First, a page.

Anti-impeachment Democrat poised to switch parties
Freshman Rep. Jefferson Van Drew (D-N.J.), a vocal opponent of impeachment, plans to switch parties and join the GOP after meeting with President Trump on Friday, Democratic sources told The Hill.
Van Drew has begun informing his staff and fellow New Jersey lawmakers that he will leave the Democratic Party, according to two Democratic senior aides. His decision, first reported by The Washington Post, comes just a day after he had a lengthy meeting at the White House with Trump.
A former dentist, Van Drew replaced former Rep. Frank LoBiondo (R-N.J.), who served 12 terms before retiring at the end of the last Congress. Adopting the historically red district, Van Drew moved quickly to distance himself from the liberal wing of the House Democratic Caucus, voting “present” during the election of Rep. Nancy Pelosi (D-Calif.) for Speaker in January and joining the conservative-leaning Blue Dog Democrats shortly thereafter.
In October, he was one of just two House Democrats to vote against the package of rules governing the impeachment process — the other was Rep. Collin Peterson (D-Minn.) — and he has vowed since then to oppose any impeachment articles that come to the floor related to Trump’s dealings with Ukraine.
Van Drew has cited two central reasons for his opposition to impeachment. First, he said Trump’s handling of foreign policy in Kyiv does not merit his removal.
“An article of impeachment is a very specific, very serious action, literally akin to declaring war, because you’re disenfranchising voters,” Van Drew told reporters earlier in the week. “So some folks … may not like the people that voted for Trump, but they still voted. So millions of those folks would be disenfranchised.”
Second, he voiced concerns that if the Senate declines to remove the president, as expected, Trump would use that acquittal as ammunition on the campaign trail to target Democrats up and down the ballot.
“All of this, at the end of the day, is not going to matter. Because … it’s going to go to the Senate, and at the end of the day the Senate’s going to say he’s not guilty,” he said. “Then he is going to speak about that — a lot.”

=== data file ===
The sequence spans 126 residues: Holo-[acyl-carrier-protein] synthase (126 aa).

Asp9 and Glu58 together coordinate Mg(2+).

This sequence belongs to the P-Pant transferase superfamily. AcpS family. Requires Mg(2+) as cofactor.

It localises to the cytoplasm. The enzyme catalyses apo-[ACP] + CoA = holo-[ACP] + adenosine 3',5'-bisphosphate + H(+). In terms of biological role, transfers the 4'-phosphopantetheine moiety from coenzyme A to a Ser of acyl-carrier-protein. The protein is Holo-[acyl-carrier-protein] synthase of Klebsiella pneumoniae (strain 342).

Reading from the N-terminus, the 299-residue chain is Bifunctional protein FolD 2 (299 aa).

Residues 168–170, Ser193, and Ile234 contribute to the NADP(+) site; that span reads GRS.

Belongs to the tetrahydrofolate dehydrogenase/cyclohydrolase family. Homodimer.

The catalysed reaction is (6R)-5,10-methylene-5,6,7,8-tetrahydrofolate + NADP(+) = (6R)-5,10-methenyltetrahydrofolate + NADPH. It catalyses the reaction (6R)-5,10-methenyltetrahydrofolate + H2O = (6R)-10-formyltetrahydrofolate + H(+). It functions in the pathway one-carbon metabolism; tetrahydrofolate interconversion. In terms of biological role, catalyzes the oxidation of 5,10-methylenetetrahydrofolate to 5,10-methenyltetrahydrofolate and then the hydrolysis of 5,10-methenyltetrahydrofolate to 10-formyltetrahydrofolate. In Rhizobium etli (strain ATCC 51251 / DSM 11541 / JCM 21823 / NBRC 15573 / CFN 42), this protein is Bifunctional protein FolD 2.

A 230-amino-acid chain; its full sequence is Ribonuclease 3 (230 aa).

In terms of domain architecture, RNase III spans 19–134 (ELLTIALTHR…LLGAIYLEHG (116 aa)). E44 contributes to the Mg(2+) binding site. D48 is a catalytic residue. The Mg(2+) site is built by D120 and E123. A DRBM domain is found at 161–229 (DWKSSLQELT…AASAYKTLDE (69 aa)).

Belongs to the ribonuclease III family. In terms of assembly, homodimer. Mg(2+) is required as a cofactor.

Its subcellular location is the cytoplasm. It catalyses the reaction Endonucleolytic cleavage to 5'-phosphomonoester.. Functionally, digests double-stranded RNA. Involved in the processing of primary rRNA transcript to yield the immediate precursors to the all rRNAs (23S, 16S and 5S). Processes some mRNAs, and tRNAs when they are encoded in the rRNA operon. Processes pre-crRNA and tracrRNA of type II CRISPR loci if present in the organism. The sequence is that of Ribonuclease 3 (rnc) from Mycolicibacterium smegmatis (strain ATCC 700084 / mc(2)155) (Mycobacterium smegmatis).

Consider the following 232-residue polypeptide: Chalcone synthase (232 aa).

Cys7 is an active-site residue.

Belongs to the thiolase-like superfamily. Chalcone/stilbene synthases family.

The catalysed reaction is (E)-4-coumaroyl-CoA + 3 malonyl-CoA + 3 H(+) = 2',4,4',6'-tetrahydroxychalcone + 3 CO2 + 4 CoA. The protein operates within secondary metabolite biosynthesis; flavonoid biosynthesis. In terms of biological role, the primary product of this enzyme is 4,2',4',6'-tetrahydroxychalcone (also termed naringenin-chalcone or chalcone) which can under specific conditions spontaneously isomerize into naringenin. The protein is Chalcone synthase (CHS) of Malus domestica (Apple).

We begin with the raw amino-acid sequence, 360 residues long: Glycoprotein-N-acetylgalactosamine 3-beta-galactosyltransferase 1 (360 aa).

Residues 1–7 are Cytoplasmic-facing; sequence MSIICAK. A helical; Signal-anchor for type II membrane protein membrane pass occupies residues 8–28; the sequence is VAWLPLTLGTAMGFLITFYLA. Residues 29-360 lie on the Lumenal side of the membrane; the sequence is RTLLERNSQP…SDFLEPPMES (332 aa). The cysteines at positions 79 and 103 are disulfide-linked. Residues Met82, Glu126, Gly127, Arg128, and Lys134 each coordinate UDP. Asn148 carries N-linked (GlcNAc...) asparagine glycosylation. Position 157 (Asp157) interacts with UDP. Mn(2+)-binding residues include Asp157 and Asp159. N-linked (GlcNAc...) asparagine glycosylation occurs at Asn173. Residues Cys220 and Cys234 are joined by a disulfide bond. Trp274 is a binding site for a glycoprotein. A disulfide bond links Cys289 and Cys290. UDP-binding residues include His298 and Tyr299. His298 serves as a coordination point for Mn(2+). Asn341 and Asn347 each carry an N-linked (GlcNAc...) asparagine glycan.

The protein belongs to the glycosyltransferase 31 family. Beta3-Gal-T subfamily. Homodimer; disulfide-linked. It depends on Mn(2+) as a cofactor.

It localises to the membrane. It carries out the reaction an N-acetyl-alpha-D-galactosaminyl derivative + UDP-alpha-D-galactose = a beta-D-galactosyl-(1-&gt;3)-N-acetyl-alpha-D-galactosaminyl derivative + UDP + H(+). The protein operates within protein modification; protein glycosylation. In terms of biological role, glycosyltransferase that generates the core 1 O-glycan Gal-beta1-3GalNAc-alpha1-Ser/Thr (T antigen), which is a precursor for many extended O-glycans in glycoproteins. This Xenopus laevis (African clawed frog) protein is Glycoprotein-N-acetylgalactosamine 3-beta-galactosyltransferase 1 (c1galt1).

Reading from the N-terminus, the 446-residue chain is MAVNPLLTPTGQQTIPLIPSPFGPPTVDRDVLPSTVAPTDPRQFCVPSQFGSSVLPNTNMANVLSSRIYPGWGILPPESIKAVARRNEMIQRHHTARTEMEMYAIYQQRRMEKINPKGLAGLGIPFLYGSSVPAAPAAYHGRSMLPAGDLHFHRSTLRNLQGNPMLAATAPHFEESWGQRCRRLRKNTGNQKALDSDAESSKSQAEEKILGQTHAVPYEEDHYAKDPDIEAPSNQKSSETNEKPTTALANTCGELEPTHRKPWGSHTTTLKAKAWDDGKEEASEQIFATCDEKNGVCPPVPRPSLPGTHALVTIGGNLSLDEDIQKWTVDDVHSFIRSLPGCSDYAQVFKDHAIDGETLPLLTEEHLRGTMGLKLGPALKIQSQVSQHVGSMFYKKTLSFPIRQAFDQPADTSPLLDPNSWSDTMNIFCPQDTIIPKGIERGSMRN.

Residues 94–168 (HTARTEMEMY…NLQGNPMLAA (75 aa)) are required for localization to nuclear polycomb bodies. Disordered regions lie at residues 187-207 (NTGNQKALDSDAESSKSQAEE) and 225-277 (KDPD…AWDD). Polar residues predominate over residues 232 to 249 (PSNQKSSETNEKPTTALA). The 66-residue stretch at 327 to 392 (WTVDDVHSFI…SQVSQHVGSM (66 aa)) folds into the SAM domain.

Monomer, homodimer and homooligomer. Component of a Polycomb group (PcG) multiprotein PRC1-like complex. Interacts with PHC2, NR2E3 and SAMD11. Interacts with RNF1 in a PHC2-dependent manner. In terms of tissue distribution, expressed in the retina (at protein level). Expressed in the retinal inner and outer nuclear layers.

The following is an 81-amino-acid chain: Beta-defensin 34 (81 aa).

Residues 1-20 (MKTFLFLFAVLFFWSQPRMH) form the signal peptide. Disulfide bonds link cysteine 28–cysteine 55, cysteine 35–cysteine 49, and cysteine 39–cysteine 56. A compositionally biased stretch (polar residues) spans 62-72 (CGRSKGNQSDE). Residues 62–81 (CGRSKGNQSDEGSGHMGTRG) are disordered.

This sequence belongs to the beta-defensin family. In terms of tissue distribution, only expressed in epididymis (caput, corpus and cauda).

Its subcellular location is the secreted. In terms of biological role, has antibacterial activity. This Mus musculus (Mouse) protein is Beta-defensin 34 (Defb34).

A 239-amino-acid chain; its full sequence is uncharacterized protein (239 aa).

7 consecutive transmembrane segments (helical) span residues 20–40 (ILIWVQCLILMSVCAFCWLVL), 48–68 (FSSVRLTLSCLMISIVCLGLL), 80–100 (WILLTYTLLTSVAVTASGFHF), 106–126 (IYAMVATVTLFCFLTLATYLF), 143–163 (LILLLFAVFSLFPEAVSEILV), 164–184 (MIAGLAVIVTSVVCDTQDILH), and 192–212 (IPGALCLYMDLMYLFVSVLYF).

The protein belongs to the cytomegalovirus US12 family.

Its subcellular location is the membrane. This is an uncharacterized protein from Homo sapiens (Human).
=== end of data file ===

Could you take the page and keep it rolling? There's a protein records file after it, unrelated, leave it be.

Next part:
Van Drew, an eccentric former state lawmaker known on Capitol Hill for wearing flashy suits, had swatted down rumors earlier in the week that he was considering leaving the Democratic Party.
“There’s rumors going around about everything. I’ve had so many rumors over the years about all kinds of crazy things,” he told reporters just off the House floor. “It’s not [true]. I’m just doing what I’m doing. I’m still a Democrat, right here.”
But Democrats’ aggressive push to impeach Trump — a vote is expected on Wednesday on impeachment articles — had frustrated Van Drew.
Democrats said Van Drew’s decision came after he saw jarring results from an internal poll showing that primary voters in his district had soured on him and his anti-impeachment position. Fifty-eight percent of Democrats said they wanted to nominate someone else for the seat in 2020, while only 28 percent said Van Drew should be renominated, according to a copy of the poll shown to The Hill.
The internal survey, conducted by TargetSmart from Dec. 7 to Dec. 11, also asked how Democrats would respond if Van Drew voted no on impeachment. More than 70 percent of Democrats said they would be less likely to support him, compared to 22 percent who said they would back him.
“He’s an NRA favorite. He’s passed no meaningful legislation, he’s raised no money and his own polling shows he has no chance in the election,” said a senior Democratic source. “This has nothing to do with impeachment and everything to do with a politician who hasn’t delivered for his constituents.”
Updated: 5:18 p.m.
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